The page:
Wednesday, August 26, 2015

Ugly books

Gradually, I realized that the books I had put off reading for so long were united not by being too demanding or too turgid but by the fact that their covers literally screamed: "Pulp me! Pulp me!"
Joe Queenan, One for the Books

OK, so maybe the covers of Joe Queenan's unread books didn't literally scream. The gist of his statement is that he did, in fact, judge books by their covers. The ugly ones he left on the shelf for another time. This makes sense to me. Just as we are more likely to eat food that looks good to us, so we are more likely to read books that appeal to the eye.

This may be more true in bookstores than in one's personal library. Given a choice between a book with an attractive cover and one with a bland cover, I will buy the former almost every time. I love holding beautiful books in my hands and seeing beautiful books on my shelves.

Self-published books, as if they didn't have enough problems gaining readership to begin with, have the added disadvantage, in most cases, of unsightly covers. If their cover illustrations look amateurish, that's because they probably are. Few self-published authors are willing to pay the additional cost of a first-rate cover design.

Some books may have had attractive covers when they were published, but those covers have deteriorated over time, making the books less appealing to read. I own a first edition of the Richard Adams novel The Girl on a Swing that had a torn dust jacket when I bought it used. In the years since the cover has only gotten worse. Every time I consider reading it, the sight of it turns me off. If I read it, I would remove that dust jacket, but even then the hardback cover is soiled. So, like Joe Queenan, I will probably keep passing on this ugly book.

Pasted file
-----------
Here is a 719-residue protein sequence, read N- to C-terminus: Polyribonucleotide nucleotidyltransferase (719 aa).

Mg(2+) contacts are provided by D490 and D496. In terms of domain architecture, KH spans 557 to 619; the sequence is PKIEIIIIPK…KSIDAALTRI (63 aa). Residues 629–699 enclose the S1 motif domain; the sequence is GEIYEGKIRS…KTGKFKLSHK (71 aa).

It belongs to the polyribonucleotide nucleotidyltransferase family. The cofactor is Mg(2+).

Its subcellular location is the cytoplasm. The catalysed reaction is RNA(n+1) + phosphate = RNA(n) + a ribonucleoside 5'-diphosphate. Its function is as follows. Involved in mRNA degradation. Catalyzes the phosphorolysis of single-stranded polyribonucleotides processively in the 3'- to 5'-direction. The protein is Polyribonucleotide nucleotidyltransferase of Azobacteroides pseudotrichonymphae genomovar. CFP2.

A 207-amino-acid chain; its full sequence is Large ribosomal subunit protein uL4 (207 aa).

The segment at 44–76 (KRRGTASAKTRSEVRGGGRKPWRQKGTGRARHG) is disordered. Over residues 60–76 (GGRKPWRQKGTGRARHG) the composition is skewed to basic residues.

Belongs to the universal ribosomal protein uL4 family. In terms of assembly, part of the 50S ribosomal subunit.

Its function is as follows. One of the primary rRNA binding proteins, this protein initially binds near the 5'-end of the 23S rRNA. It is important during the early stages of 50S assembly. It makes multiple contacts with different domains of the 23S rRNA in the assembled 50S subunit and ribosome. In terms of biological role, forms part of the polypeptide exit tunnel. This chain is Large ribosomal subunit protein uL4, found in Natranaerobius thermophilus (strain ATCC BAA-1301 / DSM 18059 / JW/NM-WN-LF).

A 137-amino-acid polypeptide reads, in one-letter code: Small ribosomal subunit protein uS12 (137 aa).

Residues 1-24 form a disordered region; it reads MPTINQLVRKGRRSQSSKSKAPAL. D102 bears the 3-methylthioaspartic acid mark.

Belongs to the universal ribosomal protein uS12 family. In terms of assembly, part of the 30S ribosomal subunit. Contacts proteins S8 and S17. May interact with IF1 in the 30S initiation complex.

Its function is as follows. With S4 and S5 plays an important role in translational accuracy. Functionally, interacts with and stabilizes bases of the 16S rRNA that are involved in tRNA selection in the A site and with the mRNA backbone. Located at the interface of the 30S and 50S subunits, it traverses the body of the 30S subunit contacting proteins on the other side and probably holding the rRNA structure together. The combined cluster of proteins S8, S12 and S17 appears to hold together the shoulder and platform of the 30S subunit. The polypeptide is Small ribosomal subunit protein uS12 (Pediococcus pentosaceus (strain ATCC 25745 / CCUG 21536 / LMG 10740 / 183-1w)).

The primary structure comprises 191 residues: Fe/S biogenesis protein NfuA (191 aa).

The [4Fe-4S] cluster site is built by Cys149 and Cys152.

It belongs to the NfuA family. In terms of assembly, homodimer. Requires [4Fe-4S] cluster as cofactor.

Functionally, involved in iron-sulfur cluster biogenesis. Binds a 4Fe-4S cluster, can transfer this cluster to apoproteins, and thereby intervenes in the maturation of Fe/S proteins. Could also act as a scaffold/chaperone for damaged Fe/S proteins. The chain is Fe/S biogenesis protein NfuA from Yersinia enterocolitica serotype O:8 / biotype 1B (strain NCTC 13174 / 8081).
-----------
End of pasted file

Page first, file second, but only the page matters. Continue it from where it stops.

The ugliest cover may be no cover at all. Retailers tear the covers off paperback books and return them to the publisher for a refund. Then they are supposed to destroy the books themselves. Years ago a discount store in my town had a bin of coverless paperbacks selling for a dime each. I bought a couple, including Cancer Ward by Alekesandr Solzhenitsyn. Soon after we left for a week of camping in Michigan, and that fat, ugly paperback seemed like the perfect book to take along. If not for that camping trip, I probably would have never read Cancer Ward.

Monday, August 24, 2015

The dictionary as law

The writer of a dictionary is a historian, not a lawgiver.
Samuel Hayakawa

That is a matter of opinion. If you are writing a term paper and want to be sure the word you have in mind actually means what you think it means, you may look on a dictionary as the authority that settles the matter. If you are playing Scrabble, you may leave it to a dictionary to decide whether a word an opponent plays is really a word at all. In these and similar instances, we look to the writers of dictionaries as lawgivers. They decide what's right and what's wrong.

Yet to lexicographers (and I had to consult a dictionary to be certain I had the right word), they are not lawgivers at all. They simply record vocabulary as it is used in a particular culture. As new words come into use, they are added to dictionaries. As older words become obsolete, they are dropped. Alternate spellings indicate that not everyone spells words the same way. Spellings change over time, as do meanings, so the work of a writer of dictionaries is never done. There is always more history of the language to be recorded, as Samuel Hayakawa might put it.

It used to be controversial whenever dictionaries included slang words or swear words in their newest editions. Critics charged the dictionaries were making such words acceptable. No, the lexicographers would say in their defense, they were only recording the words people are actually using.

I think those on both sides of the historian-or-lawgiver argument are right. Those who write dictionaries should view themselves as historians, not lawgivers. We really don't want scholars sitting in a room somewhere telling us which words are acceptable and which are not, or how each word must be spelled. Yet for dictionaries to have any practical use, they must be looked upon by users as being in some way authoritative.

Before dictionaries, all writers spelled words however they pleased. Dictionaries improved communication by telling us which spellings were preferred by most people and what words meant to most people. Maybe dictionaries are not the law, but to writers, publishers and anyone else who consults them, they provide a common standard that is very much like the law.

Friday, August 21, 2015

Writing is ...